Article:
Ensure that any questions or comments from the audience can be heard. Some delegates tend to start speaking before the roaming microphone arrives. If a speaker has a quiet voice, that also may be difficult to hear on the recording. 

Ensure that all speakers and delegates have turned off all mobile phones. This may be difficult to enforce with a large audience but if you can at least ask the speakers to do so, that will help enormously. Text messages or voice mails emit a radio frequency which is inaudible to the human ear but the recording equipment will pick it up, and the resulting buzzing noise will drown out whatever is being said at the time. Turning mobile phones to 'silent' or 'vibrate' mode is not enough - they need to be turned off and this applies to all the 'top table' representatives.

Brief the transcriber on exactly what needs to be transcribed - see our Definitions page for clarification on the different types of transcript available. Please also be clear whether you need any housekeeping issues or material from the chairman's introduction included in the transcript.

Assist with clarification - if any speaker or delegate shows the audience photographs or documents, (anything that isn't on a Powerpoint presentation and, therefore, unlikely to be available for reference later on), it would be a good idea to say what 'IT' is for the benefit of the recording, or make a note of it. You may remember what 'it' is at the time but will you later on when it comes to analysing the transcript?

crockery near the microphones. It's tempting to have tea or coffee on the 'top table' to relax the participants or to allow them to bring cups back after any coffee breaks. If you do, then the clattering of the crockery may interfere with the clarity of the recording.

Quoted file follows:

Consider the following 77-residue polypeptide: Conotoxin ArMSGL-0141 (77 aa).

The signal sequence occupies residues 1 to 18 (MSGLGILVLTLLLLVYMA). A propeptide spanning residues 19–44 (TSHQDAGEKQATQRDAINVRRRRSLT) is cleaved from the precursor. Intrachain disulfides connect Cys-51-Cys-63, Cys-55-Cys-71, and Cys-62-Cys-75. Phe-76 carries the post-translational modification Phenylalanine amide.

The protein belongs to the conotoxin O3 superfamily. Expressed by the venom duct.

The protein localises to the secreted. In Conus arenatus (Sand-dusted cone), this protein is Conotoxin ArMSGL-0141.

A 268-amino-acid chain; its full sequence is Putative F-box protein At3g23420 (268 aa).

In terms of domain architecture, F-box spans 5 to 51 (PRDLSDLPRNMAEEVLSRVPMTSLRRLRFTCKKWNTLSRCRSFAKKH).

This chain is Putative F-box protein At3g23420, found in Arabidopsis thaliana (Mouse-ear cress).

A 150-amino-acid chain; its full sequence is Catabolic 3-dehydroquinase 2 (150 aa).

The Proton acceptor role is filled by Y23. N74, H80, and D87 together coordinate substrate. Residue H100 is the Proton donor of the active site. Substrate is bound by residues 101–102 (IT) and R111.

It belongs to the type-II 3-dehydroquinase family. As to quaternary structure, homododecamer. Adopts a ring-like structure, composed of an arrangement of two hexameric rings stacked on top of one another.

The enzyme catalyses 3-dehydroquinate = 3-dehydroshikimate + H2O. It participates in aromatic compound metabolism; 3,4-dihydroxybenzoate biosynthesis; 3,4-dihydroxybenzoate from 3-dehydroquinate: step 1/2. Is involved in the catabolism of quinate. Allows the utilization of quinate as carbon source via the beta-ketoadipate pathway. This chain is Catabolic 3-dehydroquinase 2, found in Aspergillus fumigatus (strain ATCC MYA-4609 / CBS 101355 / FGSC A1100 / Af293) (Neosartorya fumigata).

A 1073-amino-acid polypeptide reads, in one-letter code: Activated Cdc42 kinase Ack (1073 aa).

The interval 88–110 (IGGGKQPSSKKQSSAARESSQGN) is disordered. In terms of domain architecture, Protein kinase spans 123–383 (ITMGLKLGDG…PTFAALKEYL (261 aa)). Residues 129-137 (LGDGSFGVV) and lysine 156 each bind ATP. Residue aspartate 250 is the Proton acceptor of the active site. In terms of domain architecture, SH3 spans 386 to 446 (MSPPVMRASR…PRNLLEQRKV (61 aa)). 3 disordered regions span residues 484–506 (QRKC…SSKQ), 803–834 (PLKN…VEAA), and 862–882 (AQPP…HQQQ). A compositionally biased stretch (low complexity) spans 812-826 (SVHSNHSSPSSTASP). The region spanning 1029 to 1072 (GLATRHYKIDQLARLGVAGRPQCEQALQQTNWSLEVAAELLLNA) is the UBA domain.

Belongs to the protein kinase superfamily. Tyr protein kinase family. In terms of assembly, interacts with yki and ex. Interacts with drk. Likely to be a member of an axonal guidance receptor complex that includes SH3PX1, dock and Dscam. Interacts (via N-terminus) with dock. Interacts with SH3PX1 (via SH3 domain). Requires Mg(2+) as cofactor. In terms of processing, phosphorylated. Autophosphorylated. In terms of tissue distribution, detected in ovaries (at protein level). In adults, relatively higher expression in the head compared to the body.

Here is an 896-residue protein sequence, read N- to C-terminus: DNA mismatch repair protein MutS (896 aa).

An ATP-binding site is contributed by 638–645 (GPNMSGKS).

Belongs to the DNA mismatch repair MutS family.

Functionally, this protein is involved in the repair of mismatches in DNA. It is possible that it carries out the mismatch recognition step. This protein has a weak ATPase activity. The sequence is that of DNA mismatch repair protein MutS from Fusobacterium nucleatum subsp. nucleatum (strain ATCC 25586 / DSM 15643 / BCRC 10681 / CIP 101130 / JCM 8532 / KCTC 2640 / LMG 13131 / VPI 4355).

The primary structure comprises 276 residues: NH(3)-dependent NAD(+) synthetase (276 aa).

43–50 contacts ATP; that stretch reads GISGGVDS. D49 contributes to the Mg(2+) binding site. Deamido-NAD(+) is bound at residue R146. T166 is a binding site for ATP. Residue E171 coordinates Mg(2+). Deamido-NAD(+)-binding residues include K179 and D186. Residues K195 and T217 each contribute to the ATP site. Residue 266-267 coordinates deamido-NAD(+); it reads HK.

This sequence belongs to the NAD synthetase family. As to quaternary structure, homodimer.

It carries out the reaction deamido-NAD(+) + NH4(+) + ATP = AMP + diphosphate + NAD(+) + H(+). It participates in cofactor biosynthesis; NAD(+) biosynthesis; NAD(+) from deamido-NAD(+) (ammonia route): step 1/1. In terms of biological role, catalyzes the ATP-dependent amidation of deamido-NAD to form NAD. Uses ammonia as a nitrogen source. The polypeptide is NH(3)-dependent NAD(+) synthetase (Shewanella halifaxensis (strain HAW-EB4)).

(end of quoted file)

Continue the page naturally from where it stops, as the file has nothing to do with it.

Leave windows open - however hot the day may be, windows need to be closed. Noise from traffic, roadworks and aeroplanes will all impact on your recording. Unless you use a noise cancelling microphone, most mics are not as selective as the human ear and can't filter out extraneous noise in the same way that we can. They record everything they hear and the loudest noise will dominate.

Allow panel members to speak over each other. In an animated discussion, particularly with a large panel of speakers, there can be a tendency for several to speak at once. Please ensure that you brief them beforehand that if they do, then both their contributions will be lost. And if they persist in the heat of the moment during the debate, you may have to diplomatically ask each to repeat what they just said for the benefit of the recording. Such a gentle reminder is often all that's needed!

Shuffle papers or write near any top table microphones. As this may be the source of the nearest noise, that's what the microphone will pick up and it will drown out whatever is being said.

Use recording equipment that is fit for purpose - we would urge all clients to use digital recordings. They produce an excellent sound quality which will cut down on transcription time, minimise the number of inaudibles and reduce costs. Please read our comparison between digital and analogue recordings. Not all conference venues have made the switch to digital, so you may not have complete freedom of choice, but at least most will be using superior quality analogue recorders with multiple microphones and should be able to produce a broadcast quality recording. The ideal solution is to connect noise cancelling lectern microphones or lapel mics to professional recording equipment via a direct feed. Roving microphones will also be needed to capture any audience participation. See our Equipment pages for advice on particular recorders.